Spanish Prime Minister Jose Luis Rodriguez Zapatero made his third appearance on the cover of the Spanish gay magazine Zero this month in advance of national elections on March 9, using the occasion to warn the conservative Partido Popular against rolling back LGBT rights:
“‘We will continue to make reforms to improve the conditions of all,” he said in an interview with the monthly gay magazine Zero, where he appeared on the cover for the third time since 2002. ‘We must facilitate the implementation of the rights that we have already approved: the right to adoption (for same-sex couples), of course, and the right to legally change sex,’ he said. If the conservative opposition Popular Party of Mariano Rajoy wins the election, Zapetero vowed to prevent ‘a single step backwards’ in the policies of his government. ‘I will do whatever possible so that Mr. Rajoy does not withdraw the rights of any family,’ he said. Spain became only the third member of the European Union, after the Netherlands and Belgium, to allow same-sex marriages in July 2005 with a law that also legalised adoptions by gays and lesbians. The measure was heavily criticised by the Roman Catholic Church in Spain and a section of the Popular Party. The PP has gone to the constitutional court to challenge the use of the word ‘marriage’ in the law, and has vowed if elected to withdraw the right of gays and lesbians to adopt. Homosexuality was legalised in Spain in 1979, four years after the death of dictator Francisco Franco whose regime shipped gays to institutions that some activists have likened to concentration camps. ‘We are the envy of other countries for what we have achieved (on gay rights), and we have the support of a lot of countries,’ said Zapatero.”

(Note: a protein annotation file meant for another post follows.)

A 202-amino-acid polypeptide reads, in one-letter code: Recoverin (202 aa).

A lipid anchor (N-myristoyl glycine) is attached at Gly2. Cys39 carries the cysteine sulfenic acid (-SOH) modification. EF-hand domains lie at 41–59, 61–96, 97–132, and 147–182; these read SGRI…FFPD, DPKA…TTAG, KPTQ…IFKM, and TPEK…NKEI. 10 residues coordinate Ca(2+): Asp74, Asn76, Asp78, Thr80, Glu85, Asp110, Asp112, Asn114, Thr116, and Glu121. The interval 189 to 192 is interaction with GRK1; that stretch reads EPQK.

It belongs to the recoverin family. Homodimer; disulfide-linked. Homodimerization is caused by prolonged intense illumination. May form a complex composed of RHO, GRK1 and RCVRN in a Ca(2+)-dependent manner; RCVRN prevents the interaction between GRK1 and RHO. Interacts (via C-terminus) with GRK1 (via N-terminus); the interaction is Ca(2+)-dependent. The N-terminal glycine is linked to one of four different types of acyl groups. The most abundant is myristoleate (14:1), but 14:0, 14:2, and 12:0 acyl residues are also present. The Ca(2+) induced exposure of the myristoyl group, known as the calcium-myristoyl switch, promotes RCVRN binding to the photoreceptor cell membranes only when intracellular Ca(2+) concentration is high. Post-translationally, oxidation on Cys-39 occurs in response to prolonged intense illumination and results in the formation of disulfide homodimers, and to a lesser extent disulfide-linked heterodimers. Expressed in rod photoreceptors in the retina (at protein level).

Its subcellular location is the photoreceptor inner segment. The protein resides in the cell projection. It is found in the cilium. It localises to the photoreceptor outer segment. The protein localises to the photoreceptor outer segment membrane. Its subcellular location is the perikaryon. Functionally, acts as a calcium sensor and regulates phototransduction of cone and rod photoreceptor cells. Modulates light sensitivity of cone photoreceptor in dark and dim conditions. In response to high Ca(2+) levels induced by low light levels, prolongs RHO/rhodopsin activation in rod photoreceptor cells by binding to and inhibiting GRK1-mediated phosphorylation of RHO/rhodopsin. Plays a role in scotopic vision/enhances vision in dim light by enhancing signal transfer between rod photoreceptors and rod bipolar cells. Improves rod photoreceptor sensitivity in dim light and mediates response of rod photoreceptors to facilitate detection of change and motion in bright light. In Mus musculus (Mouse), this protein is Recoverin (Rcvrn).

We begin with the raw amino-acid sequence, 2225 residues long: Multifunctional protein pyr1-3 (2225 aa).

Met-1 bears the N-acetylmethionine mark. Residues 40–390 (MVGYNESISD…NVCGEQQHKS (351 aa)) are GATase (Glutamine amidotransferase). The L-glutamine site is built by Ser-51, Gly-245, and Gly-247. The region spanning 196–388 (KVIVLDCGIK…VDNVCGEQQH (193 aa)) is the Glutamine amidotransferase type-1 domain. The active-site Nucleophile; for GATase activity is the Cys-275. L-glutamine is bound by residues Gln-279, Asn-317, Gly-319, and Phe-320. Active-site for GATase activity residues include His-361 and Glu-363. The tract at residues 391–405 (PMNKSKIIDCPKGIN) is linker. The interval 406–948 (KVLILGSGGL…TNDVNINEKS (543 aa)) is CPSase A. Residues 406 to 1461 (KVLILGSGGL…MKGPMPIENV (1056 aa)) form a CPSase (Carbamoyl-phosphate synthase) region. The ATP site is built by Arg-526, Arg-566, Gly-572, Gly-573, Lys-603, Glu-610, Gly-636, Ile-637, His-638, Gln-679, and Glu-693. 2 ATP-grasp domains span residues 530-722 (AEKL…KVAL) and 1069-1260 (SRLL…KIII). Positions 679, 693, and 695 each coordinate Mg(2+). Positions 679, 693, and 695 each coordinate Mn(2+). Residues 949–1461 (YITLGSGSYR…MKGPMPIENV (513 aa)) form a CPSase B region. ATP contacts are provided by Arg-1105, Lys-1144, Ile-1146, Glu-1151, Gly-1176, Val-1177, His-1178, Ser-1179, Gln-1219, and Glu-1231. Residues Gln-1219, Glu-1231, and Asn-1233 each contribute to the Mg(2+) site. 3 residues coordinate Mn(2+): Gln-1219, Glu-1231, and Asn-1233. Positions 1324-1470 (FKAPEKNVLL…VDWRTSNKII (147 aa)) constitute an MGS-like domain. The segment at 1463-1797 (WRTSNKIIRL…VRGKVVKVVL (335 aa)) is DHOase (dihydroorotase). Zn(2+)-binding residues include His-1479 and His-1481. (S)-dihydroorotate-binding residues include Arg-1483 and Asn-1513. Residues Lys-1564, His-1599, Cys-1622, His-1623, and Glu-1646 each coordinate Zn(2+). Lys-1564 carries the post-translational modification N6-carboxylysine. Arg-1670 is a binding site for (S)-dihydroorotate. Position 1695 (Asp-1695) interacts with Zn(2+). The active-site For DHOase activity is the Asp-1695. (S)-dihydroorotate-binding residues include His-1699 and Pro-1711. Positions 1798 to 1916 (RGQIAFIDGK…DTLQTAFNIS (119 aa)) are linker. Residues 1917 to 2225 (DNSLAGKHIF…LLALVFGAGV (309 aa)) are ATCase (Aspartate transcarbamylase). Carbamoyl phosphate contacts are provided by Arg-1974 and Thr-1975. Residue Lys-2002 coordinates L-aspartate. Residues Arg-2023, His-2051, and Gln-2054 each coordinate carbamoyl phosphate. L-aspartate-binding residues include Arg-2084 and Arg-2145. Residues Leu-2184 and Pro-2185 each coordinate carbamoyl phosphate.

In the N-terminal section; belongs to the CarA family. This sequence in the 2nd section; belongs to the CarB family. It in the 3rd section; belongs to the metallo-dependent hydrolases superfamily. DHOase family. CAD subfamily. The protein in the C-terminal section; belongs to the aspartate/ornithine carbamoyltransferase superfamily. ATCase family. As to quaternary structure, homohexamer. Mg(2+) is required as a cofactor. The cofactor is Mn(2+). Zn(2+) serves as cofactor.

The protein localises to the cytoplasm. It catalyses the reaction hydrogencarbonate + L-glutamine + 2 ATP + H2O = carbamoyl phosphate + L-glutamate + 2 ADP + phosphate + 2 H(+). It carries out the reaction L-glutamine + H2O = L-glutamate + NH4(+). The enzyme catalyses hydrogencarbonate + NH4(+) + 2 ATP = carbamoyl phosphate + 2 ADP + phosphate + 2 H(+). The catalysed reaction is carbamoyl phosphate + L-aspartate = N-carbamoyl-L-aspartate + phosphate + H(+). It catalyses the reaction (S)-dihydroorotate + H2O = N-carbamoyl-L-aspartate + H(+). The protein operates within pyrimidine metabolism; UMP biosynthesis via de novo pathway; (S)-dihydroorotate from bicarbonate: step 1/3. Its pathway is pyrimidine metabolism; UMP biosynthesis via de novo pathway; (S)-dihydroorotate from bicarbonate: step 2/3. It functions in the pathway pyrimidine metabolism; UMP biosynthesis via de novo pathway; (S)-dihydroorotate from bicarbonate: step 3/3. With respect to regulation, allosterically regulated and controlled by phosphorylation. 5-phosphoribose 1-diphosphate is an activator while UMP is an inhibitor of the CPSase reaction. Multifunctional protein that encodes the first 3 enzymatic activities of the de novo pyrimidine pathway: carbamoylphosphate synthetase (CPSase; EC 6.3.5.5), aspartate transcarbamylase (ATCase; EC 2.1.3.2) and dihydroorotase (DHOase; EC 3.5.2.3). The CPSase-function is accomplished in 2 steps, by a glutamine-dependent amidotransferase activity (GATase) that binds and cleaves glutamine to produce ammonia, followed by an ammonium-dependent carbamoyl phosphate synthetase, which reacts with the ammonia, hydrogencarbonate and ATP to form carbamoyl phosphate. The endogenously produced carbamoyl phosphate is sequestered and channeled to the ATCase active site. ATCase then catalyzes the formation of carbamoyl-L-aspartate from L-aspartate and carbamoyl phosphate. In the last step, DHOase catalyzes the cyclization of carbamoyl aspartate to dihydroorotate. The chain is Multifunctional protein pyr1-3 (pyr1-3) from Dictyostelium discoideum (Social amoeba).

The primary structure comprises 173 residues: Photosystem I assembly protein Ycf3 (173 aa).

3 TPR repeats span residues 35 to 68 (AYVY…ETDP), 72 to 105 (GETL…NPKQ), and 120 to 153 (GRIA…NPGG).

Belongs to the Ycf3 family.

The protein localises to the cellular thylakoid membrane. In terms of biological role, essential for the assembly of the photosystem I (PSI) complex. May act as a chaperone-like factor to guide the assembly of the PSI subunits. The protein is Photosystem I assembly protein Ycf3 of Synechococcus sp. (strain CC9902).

Earlier this month, Spanish gay activists rallied in Madrid outside the PP’s headquarters.